Original Post Date: Monday, November 30, 2009 It seems that business and government today is mired in cost-benefit analysis. The cost side is fairly easy to understand: how much money will the business (or government) have to expend to deliver a given service? Benefits are a little harder to quantify. First, there is the difference between monetary versus non-monetary or social benefits. Some things like the office Christmas Party do not make any money but they keep morale high. Second, there is the difference between short-term and long-term costs and benefits. The company using Blackberries may bring the immediate satisfaction ...
Original Post Date: Wednesday, September 30, 2009 Recently I was interviewed by Doug Beizer of Federal  Computer Weekly for an article about the shift of government agencies away from custom software development and towards the use of cloud computing.  The interest in this topic seemed to stem from the introduction of Apps.gov online store earlier this month.   Having been in the software cost estimation community for more than 25 years, I have experienced this transition first hand but never really stopped to think about the whys and wherefores until questioned by Doug.  It was an interesting stroll down memory lane.  As an example, ...
Original Post Date: Wednesday, September 16, 2009 While most of the books on the topic of parametric modeling take a look at detailed techniques and fundamentals, such as building parent/child relationships or the mathematics behind models, Systems Cost Engineering, takes a more practical perspective to answer a very basic question:  What can parametric estimating do for my organization and how can we implement it?  The book covers an array of business processes that can be dramatically improved with the application of a standardized parametric cost estimating framework. These processes exist across multiple phases of a program's lifecycle such as early concept planning through development and production. Chapters are ...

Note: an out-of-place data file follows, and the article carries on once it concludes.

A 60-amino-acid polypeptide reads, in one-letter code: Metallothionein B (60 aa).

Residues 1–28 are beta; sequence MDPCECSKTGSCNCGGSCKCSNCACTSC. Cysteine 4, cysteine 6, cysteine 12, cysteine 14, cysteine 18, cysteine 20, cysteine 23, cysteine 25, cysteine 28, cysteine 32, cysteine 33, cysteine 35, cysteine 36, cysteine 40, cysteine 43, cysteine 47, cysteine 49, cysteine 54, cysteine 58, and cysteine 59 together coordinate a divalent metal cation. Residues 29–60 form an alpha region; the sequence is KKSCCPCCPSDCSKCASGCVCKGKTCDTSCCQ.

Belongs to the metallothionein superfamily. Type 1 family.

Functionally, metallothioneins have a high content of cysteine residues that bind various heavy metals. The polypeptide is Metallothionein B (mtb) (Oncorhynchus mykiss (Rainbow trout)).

Original Post Date: Thursday, August 13, 2009 Let’s start with a simple test. Which is greater: the number of six-letter English words that have "n" as the fifth letter or the number of six-letter words ending in "ing"? If you are like most people you’re thinking the correct answer is six-letter words ending in "ing". But most people are wrong. And the reason is simple, people rely on what they can easily recall. Since it’s much easier to think of 6-letter words ending in "ing" the fact that people come to that conclusion isn't surprising. Psychologists refer to this as availability bias. ...
Original Post Date: Tuesday, June 16, 2009  Bad project estimates lower profitability.  Despite this fact many business leaders don’t invest in improving their estimating capability, buying into the fatalistic myth that this is as good as it gets.  This is patently wrong.  Project portfolios are prioritized based on the total expected Return on Investment (ROI) of projects.  Investments in the wrong project based on bad estimates could lead to lost revenue or delay of net benefit. All around us we see reports of software projects which are over budget, delivered late or cancelled because they are taking too much time ...